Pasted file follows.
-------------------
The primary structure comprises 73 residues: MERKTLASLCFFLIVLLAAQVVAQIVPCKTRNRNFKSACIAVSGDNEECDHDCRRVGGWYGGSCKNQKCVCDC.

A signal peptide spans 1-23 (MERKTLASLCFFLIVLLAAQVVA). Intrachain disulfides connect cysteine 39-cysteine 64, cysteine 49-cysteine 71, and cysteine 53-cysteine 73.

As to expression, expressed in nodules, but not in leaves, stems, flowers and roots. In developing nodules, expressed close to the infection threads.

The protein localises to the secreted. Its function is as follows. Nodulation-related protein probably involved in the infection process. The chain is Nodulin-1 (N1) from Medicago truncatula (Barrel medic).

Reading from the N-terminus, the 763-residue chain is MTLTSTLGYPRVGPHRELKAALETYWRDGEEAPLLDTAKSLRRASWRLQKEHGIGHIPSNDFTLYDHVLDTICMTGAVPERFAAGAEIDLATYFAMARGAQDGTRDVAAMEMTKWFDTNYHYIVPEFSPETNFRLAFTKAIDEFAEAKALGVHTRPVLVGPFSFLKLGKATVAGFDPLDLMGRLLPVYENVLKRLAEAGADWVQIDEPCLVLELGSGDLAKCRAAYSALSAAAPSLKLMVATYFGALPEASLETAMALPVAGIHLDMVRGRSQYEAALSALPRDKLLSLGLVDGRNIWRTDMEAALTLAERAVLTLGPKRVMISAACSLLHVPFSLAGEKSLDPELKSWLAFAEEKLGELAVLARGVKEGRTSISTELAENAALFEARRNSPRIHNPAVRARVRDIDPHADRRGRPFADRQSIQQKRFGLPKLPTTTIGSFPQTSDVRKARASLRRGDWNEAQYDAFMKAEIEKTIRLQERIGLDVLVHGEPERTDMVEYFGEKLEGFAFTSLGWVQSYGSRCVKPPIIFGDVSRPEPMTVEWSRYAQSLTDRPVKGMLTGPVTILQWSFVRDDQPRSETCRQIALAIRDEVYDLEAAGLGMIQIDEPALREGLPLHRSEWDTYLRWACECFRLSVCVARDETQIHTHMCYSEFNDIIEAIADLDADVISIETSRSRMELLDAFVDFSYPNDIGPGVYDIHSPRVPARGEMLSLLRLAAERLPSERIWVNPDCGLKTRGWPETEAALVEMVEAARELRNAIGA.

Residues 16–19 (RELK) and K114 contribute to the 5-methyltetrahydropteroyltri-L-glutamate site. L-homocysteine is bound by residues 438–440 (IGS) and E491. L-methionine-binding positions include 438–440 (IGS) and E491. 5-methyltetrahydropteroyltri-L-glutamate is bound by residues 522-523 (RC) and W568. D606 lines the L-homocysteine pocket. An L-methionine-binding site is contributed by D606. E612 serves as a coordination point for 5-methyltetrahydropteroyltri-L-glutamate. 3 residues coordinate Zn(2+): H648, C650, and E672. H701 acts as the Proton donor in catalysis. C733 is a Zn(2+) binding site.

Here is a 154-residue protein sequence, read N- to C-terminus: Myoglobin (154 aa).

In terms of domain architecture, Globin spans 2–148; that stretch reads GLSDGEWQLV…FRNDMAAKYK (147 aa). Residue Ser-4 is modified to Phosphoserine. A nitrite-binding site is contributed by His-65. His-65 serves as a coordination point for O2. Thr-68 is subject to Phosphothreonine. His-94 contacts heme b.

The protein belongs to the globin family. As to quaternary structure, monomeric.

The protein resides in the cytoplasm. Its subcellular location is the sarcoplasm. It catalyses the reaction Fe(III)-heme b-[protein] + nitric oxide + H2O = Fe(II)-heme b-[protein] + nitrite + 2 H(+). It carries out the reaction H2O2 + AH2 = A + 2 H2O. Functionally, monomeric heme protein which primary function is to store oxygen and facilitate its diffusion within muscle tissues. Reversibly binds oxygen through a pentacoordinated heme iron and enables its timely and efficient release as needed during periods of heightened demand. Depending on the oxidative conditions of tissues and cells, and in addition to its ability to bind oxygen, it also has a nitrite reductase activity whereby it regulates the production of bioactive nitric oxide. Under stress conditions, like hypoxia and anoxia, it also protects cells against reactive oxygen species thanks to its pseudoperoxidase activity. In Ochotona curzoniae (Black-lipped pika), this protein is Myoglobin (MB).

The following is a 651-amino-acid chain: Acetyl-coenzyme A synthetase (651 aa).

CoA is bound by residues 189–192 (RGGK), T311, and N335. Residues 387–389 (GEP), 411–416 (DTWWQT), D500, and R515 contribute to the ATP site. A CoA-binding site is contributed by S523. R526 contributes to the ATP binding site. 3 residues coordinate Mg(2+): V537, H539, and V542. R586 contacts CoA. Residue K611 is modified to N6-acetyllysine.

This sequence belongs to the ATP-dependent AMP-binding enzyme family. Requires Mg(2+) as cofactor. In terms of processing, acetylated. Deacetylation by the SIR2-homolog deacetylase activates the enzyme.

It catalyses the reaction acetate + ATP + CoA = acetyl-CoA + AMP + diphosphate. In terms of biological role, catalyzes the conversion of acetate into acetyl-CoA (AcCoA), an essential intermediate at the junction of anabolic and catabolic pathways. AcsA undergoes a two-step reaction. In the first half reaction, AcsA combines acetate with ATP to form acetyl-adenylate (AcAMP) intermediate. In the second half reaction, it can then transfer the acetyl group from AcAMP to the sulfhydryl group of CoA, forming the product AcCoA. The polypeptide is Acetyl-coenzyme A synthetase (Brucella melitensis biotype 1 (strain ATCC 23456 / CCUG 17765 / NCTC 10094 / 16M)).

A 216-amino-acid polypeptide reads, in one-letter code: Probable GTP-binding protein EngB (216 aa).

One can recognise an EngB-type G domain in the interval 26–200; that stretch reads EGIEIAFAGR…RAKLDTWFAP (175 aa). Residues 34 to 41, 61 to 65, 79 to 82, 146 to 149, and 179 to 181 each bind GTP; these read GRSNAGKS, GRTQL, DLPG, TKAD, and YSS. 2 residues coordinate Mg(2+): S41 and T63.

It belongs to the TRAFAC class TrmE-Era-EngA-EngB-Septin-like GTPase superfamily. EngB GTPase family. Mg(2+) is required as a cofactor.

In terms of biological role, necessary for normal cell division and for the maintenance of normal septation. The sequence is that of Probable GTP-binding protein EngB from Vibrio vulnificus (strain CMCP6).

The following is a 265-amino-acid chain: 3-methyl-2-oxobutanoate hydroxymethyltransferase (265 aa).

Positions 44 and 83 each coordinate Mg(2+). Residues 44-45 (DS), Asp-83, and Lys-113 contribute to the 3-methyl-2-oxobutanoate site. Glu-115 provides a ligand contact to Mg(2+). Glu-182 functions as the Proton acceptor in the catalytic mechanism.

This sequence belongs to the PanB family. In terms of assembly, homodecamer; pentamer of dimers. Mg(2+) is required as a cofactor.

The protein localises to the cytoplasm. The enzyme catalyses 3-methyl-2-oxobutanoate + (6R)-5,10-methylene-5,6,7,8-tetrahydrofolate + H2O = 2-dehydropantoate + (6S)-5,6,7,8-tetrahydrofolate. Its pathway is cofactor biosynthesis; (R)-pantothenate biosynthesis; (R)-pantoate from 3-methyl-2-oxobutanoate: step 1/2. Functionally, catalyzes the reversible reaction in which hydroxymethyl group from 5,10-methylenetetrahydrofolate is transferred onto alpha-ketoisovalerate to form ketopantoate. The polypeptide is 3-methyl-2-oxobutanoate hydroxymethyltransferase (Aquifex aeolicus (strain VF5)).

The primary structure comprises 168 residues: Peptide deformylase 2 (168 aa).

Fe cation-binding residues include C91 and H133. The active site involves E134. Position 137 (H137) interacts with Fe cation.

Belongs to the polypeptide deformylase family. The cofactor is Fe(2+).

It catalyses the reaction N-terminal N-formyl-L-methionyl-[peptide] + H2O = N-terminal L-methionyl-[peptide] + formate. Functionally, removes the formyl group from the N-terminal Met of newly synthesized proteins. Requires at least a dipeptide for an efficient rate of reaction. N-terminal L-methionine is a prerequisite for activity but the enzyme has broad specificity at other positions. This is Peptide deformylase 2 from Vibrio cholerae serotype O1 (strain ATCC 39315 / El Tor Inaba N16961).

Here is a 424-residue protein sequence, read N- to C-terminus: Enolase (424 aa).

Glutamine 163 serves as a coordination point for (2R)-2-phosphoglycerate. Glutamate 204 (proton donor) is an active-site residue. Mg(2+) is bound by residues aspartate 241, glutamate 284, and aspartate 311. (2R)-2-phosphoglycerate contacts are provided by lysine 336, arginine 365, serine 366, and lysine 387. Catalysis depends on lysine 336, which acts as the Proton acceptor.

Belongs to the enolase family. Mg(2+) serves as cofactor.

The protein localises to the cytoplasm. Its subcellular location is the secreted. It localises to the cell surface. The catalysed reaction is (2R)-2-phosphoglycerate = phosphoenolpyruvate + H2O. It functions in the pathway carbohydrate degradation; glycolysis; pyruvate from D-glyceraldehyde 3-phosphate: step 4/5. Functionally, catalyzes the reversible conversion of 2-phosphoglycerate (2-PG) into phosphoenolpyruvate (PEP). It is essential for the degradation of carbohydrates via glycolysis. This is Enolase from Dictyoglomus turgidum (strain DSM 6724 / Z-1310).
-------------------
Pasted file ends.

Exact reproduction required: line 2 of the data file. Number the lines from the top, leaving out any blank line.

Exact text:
A signal peptide spans 1-23 (MERKTLASLCFFLIVLLAAQVVA). Intrachain disulfides connect cysteine 39-cysteine 64, cysteine 49-cysteine 71, and cysteine 53-cysteine 73.